Workshop Breakout – 1

Systematic thinking is one of the strongest of German character traits. It‘s a red thread woven in and through all of the topics CI addresses.

I think of the many Germans in my seminars and workshops. I observe their tendency time and again. I separate the Americans and the Germans into separate breakout groups, pass out their assignments. They have an hour and a half to think, discuss and prepare their presentation on flip-charts, after which they give their presentations and discuss.

The breakout. What do the Germans invariably do? They get very quiet, focused, read the assignment carefully, ask me clarification questions. No detail is unimportant. After they have taken whatever amount of time is needed to read and reflect, they begin to discuss among themselves: respectful, quiet, their body language still. They listen attentively to each other, seldom interrupt. I observe, listen in, stand nearby in case they need help.

Germans analyze from 30k foot perspective

Even though I know how the Germans will proceed, it surprises me, nonetheless. It is foreign to me. It impresses and fascinates me still. The atmosphere in their breakout groups is like a graduate- or Ph.D.-level seminar at an elite university. It could be either in the natural sciences or in the humanities. Or perhaps business students analyzing a case study or mathematicians attacking a problem cracked centuries ago.

Maybe they’re students of theology or history studying the political ramifications of Martin Luther and the 97 theses he nailed to the door of the church in Witterberg in 1517. Perhaps they’re psychology students working on a particularly complex patient to be handled a day later.

The scenario is unimportant, the approach taken by the Germans is always the same. First they get (common) clarity on the case study I have given to them. Then they define the key terms. The scope is then discussed. After that they address approach and method. Then they finally get to the substance.

Isn’t that the case in so many situations in Germany? Analyze the topic from the so-called thirty thousand foot perspective. Identify the key factors in play. Pay attention especially to the interdependencies, the mutual influences. Then slowly but surely, carefully and focused, address the substance.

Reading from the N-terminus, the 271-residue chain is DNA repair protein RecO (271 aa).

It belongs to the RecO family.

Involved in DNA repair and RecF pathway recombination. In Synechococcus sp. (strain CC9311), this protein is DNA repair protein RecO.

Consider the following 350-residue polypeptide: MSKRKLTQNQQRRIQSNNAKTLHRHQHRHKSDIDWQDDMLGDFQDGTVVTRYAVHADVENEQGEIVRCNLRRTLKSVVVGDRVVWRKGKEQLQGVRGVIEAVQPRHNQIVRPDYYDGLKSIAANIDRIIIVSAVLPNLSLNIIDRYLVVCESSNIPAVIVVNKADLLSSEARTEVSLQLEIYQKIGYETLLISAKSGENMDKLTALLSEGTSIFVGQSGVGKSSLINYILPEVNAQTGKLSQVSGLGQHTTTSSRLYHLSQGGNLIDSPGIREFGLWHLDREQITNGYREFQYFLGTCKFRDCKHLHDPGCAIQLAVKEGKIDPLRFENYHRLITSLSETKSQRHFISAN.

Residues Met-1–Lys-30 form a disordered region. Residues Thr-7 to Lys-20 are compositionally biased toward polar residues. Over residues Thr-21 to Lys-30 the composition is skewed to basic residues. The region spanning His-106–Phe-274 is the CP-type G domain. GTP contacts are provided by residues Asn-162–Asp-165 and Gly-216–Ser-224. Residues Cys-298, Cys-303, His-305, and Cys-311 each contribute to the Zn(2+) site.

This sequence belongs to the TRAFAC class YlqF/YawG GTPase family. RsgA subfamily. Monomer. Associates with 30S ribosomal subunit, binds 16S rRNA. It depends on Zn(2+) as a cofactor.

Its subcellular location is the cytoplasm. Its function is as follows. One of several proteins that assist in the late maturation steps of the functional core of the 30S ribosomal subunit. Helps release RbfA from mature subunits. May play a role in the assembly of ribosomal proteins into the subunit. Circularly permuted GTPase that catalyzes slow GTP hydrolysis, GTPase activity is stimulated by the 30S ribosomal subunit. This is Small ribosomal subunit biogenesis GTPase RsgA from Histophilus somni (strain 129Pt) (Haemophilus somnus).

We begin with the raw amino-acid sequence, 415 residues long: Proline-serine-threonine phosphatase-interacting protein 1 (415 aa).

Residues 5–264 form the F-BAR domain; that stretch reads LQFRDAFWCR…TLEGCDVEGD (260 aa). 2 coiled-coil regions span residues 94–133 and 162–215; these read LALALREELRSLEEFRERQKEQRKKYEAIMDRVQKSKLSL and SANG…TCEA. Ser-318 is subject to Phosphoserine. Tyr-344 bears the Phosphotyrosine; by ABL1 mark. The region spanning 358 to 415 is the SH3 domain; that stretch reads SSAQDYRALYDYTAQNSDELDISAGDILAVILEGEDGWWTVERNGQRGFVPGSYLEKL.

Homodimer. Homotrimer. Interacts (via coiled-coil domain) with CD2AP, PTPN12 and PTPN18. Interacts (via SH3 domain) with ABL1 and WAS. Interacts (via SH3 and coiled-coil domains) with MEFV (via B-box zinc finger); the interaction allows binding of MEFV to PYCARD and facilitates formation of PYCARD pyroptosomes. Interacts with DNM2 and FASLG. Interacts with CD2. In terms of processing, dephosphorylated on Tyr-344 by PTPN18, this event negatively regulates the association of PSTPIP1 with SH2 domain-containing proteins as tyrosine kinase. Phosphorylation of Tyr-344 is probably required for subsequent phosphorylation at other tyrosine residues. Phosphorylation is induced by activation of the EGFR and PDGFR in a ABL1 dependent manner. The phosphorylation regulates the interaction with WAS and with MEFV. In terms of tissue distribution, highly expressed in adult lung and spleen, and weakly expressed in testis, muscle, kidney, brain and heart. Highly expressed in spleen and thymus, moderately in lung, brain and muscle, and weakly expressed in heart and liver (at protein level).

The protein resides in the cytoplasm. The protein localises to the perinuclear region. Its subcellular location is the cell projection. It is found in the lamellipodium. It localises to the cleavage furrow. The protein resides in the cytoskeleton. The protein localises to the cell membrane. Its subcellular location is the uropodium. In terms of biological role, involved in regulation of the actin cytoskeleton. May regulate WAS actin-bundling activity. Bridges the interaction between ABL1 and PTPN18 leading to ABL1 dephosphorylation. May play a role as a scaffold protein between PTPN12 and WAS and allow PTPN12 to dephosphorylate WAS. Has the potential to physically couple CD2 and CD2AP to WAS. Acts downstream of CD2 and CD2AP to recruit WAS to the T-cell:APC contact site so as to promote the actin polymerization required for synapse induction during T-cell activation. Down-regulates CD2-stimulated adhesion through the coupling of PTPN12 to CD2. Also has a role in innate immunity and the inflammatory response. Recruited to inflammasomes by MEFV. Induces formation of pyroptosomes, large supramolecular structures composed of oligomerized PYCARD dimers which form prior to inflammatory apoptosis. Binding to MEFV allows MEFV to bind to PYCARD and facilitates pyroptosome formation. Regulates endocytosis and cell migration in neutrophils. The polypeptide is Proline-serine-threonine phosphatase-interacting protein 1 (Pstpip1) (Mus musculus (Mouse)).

Like in early versions of Google Earth after one has typed in the address. You start out way up in space. See the Earth as a planet, then the continents. The globe rotates a bit. You recognize immediately if you are zooming down in the right direction. You go further down, stopping and starting as you wish, to get oriented. It’s just a matter of clicks, moving in and directly, north south east or west. Constantly seeing things from different perspectives.

Not without problems, not without mistakes

I imagine, as a metaphor, how much Germans would like to alter the code within Google in order to determine how quickly it zooms. They would slow it down, I suspect, whereas Americans, again metaphorically speaking, would not be interested in that in the least, instead switching to another website while Google completed the zoom-in.

I think of the English word circumspection, from Latin circum + specere via French into the English of the 15th Century: to look around, be cautious, to consider all circumstances and possible consequences, to be prudent. I see my German seminar participants in their work group with their handouts. They’re careful. Want to do things right, and not just avoid making mistakes.

Do things right, what is right, for themselves and their colleagues. Remember, we‘re talking about two of the most capable peoples on this planet, the German people and the American people. Both have demonstrated that their approaches to solving the fundamental challenges to any society work. Not without problems, not without mistakes, but they work, and work well.

Doing alters, a given situation

And some of their mistakes were serious, gravierend (grave). Mistakes made by both sides, not just by the one. Both peoples want to do things right, and to do the right thing. Verantwortungsvoll. Verantwortung – responsibility + voll, full. Which of the respective approaches is better, more appropriate, superior, is not our topic here. Such questions can only be based on very concrete and specific situations. Even in such, it is difficult to answer the question in a definitive way.